Hollywood studios are finally according women effective enmity. Why did it take them so long?
The new ‘Cruella’ (2021) trailer dropped the other week and it looks AMAZING. Set in 1970s London, this punk rock origins story stars an unrecognizable Emma Stone as everyone’s favourite dogskin-loving, scary-haired supervillainess - Cruella De Vil. It takes place when Cruella was a young fashion designer who becomes obsessed with dog skins, especially those of Dalmatians.
The trailer gave me serious ‘Birds of Prey’ and ‘Joker’ vibes and I say that as a good thing. It looks set to be a Heath Ledger-Margot Robbie-style transformation for Stone - similar to what those actors did for the Joker and Harley Quinn. It will be really interesting to see Stone’s psychotic, evil side. I had never really thought of her as a villain - she always strikes me as one of the nicest people ever, as well as adorable, bubbly and sassy as hell. But, thinking about it, she does have that glint of insanity and asymmetricality in her eyes that would look fantastic when completely and utterly unhinged.
Cruella De Vil is certainly an iconic character. She was created by Dodie Smith in the 1956 novel ‘One Hundred and One Dalmatians’. Betty Lou Gerson did a fabulous, spine-tingling job voicing her in the 1961 Disney film adaptation and Glenn Close did a scary job in the actually surprisingly decent 1996 live-action remake and its sequel ‘102 Dalmatians’ (2000). She is easily one of the greatest villains of all time.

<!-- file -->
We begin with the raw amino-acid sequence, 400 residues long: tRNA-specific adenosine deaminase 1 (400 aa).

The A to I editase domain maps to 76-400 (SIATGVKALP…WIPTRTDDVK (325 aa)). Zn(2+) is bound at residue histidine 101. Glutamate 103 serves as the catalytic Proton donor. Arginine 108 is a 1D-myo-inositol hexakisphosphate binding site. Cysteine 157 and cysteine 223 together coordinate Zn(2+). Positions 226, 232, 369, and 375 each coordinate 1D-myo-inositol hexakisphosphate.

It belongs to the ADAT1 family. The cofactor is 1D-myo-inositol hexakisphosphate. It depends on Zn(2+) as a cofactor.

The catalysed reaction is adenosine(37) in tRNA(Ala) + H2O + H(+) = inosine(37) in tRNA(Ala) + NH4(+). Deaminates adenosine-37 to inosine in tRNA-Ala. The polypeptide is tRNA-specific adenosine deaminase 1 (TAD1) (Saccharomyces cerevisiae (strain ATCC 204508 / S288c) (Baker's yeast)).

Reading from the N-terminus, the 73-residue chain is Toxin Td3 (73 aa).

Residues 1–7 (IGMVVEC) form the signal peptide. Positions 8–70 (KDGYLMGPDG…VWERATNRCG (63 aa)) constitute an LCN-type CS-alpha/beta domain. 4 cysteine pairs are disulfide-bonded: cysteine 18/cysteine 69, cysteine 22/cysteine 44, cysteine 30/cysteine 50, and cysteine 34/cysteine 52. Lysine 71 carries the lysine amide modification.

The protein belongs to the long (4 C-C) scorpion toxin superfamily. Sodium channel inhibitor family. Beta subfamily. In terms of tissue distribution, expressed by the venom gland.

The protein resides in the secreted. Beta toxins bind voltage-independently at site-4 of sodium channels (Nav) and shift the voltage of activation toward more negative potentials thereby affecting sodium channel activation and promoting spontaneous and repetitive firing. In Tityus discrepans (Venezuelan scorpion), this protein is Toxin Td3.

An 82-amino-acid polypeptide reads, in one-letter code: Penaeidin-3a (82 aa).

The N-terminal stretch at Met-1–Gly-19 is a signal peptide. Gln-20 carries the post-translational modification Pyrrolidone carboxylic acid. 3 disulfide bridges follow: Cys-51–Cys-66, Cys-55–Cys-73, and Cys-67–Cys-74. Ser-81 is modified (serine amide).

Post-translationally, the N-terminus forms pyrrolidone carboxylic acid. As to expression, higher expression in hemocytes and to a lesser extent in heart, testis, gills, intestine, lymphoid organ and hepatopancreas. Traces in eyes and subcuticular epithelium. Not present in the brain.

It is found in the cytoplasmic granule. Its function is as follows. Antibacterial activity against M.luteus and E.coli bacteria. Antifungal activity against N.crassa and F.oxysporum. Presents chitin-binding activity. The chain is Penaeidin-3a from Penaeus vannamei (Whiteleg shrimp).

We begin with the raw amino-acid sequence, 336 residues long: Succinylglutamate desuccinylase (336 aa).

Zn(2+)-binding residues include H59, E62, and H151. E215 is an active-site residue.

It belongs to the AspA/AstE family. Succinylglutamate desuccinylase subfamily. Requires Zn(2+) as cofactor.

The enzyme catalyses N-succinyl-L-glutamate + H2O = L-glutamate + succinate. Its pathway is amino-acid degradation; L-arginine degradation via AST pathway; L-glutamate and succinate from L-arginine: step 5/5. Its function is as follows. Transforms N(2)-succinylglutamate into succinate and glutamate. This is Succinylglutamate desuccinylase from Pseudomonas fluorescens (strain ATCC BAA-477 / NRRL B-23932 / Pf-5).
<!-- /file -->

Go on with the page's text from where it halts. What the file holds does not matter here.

Disney have a history of great female supervillains. Remember Maleficent? Not those terrible live-action films with Angelina Jolie. No. I’m talking about the evil witch in ‘Sleeping Beauty’ (1959) - an heiress to the Wicked Witch of the West in ‘The Wizard of Oz’ (1939) for scariest witch on film. I loved Ursula the sea witch in ‘The Little Mermaid’ (1989) and the Evil Queen in ‘Snow White and the Seven Dwarfs’ (1937) whose beauty hid that horrible witch face that gave me nightmares as a child. The Queen of Hearts with that awfully large head was also great in ‘Alice in Wonderland’ (1951) although Helena Bonham Carter was just annoying as her in the 2010 Tim Burton remake. And then there was Lady Tremaine in ‘Cinderella’ (1950) who is responsible for every little girl’s fear of their stepmother. She didn’t just force Cinderella into hard labour, but allowed her two daughters to pull Cinderella’s dress apart before the big ball. Evil stuff.